Egypt rights group says second staff member arrested

Human rights groups slam ‘outrageous’ detention of Karim Ennarah, director of criminal justice at the Egyptian Initiative for Personal Rights.

In this Aug. 22, 2015 file photo, a Muslim Brotherhood member waves his hand from a defendants cage in a courtroom in Torah prison, southern Cairo, Egypt. Amnesty International said Wednesday, July 31
Rights groups estimate that some 60,000 detainees in Egypt are political prisoners [File: Amr Nabil/AP Photo]

A prominent Egyptian human rights group has said security officers arrested a second staff member, just days after its office manager was also detained.

The Egyptian Initiative for Personal Rights (EIPR) said on Wednesday Karim Ennarah, the organisation’s director of criminal justice, was “arrested while on vacation in Dahab, South Sinai”.

“He has been escorted by National Security officers to an undisclosed location around 2 p.m. today,” it added on Twitter.

EIPR did not mention any possible accusations against Ennarah.

Amnesty International denounced Ennarah’s “outrageous” arrest as a “chilling escalation of the Egyptian authorities’ crackdown on civil society”.

“These arrests, following a meeting at EIPR with Western diplomats, serve a heavy blow against the legitimate work of human rights defenders,” Amnesty said on Twitter.

On Sunday, security forces arrested the organisation’s office manager, Mohammed Basheer, on charges including “joining a terror group” and “spreading false news”.

EIPR said Basheer was questioned by the Supreme State Security Prosecution (SSSP) about the organisation’s work and a visit earlier this month to its Cairo office “by a number of ambassadors and diplomats” to discuss human rights.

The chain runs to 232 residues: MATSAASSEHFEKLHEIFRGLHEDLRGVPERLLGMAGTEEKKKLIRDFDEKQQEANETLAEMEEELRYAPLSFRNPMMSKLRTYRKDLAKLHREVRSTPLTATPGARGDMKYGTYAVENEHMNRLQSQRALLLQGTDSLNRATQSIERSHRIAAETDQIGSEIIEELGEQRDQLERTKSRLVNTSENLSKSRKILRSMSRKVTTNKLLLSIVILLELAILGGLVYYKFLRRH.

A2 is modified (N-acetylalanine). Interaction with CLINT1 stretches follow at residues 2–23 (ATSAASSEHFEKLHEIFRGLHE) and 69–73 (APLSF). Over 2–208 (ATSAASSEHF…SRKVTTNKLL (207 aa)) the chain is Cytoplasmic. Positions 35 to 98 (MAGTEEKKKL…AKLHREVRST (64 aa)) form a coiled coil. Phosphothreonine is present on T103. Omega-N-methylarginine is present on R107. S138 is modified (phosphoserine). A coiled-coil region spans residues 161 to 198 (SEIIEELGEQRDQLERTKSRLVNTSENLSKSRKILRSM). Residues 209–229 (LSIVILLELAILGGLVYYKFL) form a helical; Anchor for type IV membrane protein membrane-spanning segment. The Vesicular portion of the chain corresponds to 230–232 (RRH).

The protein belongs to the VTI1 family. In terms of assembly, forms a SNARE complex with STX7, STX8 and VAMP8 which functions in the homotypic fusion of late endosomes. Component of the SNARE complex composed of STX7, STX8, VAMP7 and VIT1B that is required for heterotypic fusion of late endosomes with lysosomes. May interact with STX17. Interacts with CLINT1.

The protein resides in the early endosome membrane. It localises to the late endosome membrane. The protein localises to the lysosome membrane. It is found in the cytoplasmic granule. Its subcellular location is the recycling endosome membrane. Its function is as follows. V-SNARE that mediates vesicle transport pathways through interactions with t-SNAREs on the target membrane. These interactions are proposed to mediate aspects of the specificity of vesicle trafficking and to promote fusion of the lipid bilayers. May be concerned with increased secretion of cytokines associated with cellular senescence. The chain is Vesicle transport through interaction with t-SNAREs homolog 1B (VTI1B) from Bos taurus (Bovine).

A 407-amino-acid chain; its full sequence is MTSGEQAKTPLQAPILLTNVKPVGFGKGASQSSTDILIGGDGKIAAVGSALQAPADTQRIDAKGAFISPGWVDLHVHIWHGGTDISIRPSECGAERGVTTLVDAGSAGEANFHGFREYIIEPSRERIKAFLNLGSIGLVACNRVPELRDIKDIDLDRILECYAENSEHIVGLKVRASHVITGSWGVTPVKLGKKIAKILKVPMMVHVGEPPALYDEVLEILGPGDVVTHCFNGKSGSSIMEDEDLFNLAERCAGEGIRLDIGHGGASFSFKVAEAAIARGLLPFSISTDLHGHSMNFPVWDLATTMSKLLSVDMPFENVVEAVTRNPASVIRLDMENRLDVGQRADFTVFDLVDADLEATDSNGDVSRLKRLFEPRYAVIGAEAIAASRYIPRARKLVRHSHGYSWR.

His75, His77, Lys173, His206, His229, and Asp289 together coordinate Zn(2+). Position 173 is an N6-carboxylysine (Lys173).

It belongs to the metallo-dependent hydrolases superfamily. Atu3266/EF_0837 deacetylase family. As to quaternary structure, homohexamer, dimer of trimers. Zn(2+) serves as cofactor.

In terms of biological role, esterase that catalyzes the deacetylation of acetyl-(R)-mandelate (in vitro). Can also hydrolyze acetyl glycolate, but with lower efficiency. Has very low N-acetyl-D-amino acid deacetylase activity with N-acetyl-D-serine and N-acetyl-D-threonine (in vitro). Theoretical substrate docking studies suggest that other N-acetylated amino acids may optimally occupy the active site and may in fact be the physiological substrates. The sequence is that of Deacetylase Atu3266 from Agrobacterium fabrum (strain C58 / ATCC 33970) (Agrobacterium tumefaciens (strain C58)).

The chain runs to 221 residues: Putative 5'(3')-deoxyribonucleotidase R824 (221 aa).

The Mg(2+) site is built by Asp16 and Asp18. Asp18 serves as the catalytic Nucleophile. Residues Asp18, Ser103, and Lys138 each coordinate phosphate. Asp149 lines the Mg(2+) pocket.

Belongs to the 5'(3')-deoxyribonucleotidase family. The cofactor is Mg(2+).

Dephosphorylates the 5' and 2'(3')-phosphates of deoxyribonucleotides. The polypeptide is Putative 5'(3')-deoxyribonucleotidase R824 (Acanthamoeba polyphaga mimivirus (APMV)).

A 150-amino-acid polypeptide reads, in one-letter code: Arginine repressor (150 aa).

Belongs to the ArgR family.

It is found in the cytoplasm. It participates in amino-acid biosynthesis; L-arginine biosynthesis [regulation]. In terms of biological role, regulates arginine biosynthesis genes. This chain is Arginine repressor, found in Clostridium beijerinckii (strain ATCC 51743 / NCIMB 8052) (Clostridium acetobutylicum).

Basheer was placed in pre-trial detention for 15 days and will be questioned at a later date, EIPR said, calling for his immediate release.

Pre-trial detention can last up to two years under Egyptian law, but the period is often extended. Al Jazeera journalist Mahmoud Hussein has been imprisoned for more than 1,420 days after his arrest in December 2016 while on a personal visit to Egypt to see his family.

There was no comment by the authorities on the two arrests of the EIPR staff.

Rights activists say President Abdel Fattah el-Sisi has overseen an unprecedented crackdown on freedoms in Egypt since first taking power in 2013 and then winning elections in 2014. El-Sisi and his backers say the measures are needed to keep Egypt stable and counter threats from armed groups.

Rights groups estimate that some 60,000 detainees in Egypt are political prisoners.

These include secular activists, journalists, lawyers, academics and political opponents arrested in a sweeping crackdown on dissent under el-Sisi.